Part Seven Of “The German View of Judaism” Series
Arthur Schopenhauer was born in 1788 in Danzig, Prussia (Germany).
He became a renowned philosopher, known for his theory that the world is driven by dissatisfied people seeking satisfaction. (like the Rolling Stones song…)
In 1851, Schopenhauer wrote Parerga and Paralipomena.
In the book, he sharply criticized Judaism:
“While all other religions endeavor to explain to the people by symbols the metaphysical significance of life, the religion of the Jews is entirely immanent and furnishes nothing but a mere war-cry in the struggle with other nations”.
Schopenhauer claimed that “the real religion of the Jews, as presented and taught in Genesis and all the historical books up to the end of Chronicles is the crudest of all religions because it is the only one that has absolutely no doctrine of immortality, not even a trace thereof.”
In fact, he claims that Judaism gives no purpose for life:
“Speaking generally, the really essential element of a religion as such consists in the conviction it gives that our existence proper is not limited to our life, but is infinite. Now this wretched religion of the Jews does not do this at all, in fact it does not even attempt it. It is, therefore, the crudest and poorest of all religions and consists merely in an absurd and revolting theism.”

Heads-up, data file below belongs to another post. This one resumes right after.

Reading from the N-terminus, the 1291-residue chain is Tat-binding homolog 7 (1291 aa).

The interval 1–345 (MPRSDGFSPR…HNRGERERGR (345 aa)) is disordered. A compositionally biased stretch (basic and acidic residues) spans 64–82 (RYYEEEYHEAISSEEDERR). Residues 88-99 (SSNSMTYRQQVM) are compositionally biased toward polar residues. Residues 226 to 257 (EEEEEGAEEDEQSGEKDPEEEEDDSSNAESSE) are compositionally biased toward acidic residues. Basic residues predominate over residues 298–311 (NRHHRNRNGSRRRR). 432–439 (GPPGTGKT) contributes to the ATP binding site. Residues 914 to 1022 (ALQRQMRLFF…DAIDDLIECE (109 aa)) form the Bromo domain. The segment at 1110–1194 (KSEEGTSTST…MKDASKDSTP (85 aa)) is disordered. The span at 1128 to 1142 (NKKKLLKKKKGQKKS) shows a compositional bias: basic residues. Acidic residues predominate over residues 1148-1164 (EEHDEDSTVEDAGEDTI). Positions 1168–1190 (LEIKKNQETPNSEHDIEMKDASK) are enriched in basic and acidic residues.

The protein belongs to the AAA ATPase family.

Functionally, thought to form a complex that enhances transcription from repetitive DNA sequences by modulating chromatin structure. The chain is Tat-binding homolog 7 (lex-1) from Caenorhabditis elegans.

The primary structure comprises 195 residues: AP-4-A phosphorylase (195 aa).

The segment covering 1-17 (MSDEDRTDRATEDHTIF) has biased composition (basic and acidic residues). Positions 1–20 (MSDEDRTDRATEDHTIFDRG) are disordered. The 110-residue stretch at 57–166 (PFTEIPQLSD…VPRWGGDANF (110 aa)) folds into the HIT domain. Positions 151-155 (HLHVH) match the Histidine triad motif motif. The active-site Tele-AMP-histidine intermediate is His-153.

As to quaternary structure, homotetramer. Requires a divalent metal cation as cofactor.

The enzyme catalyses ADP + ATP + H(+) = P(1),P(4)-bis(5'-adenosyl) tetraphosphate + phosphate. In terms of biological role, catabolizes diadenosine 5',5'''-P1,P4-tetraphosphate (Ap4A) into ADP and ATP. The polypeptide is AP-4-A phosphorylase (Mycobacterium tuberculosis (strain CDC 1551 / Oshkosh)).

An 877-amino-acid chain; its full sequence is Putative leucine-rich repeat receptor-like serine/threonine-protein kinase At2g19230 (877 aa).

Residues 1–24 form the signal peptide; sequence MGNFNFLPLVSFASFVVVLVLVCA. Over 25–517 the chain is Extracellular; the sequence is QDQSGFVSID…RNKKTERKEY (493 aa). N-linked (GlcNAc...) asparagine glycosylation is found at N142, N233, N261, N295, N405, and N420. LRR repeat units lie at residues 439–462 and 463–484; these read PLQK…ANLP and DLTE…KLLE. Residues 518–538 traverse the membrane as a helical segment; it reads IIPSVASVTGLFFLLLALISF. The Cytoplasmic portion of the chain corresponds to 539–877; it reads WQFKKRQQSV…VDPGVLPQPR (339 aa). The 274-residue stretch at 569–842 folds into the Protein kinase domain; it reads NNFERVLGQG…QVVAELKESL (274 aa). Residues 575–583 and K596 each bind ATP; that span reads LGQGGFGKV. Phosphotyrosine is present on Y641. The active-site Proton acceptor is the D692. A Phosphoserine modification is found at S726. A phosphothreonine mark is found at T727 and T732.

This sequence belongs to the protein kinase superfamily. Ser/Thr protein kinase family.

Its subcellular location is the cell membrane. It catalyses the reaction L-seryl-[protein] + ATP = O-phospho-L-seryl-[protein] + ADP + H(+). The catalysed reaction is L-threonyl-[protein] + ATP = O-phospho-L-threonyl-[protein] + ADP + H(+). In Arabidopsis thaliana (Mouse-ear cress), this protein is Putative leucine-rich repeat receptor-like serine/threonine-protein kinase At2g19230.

These facts are documented in his book, which was translated from German and published by the Oxford University:
Arthur Schopenhauer, Parerga and Paralipomena. (Oxford, Oxford University Press, 1974), 126, 127.
This source can be viewed for free on Google Books:
According to Schopenhauer, people are driven by constant, unachievable desires. The gap between our longings and the possibility of achieving them leads to misery.
Therefore, he claimed that immortality is the reward for the pain and suffering we endure.
Since Jews live without that belief, their life has no eternal purpose or meaning.
This article is part four of “The German View of Judaism” series:
Introduction: Jett & Jahn Media Presents “The German View of Judaism”
Charlemagne: Capitulary for the Jews
The German Crusade of 1096
Martin Luther: On the Jews and Their Lies
Immanuel Kant: Anthropology From A Pragmatic Point of View
Johann Gottlieb Fichte: A State Within A State
Georg Wilhelm Friedrich Hegel: The Spirit of Christianity
Arthur Schopenhauer: Parerga and Paralipomena
Johann Sebastian Bach: St. John’s Passion
Ludwig Von Beethoven: The Beethoven I Knew
Richard Wagner: Judaism & Music
Conclusion: Modern Germans & Judaism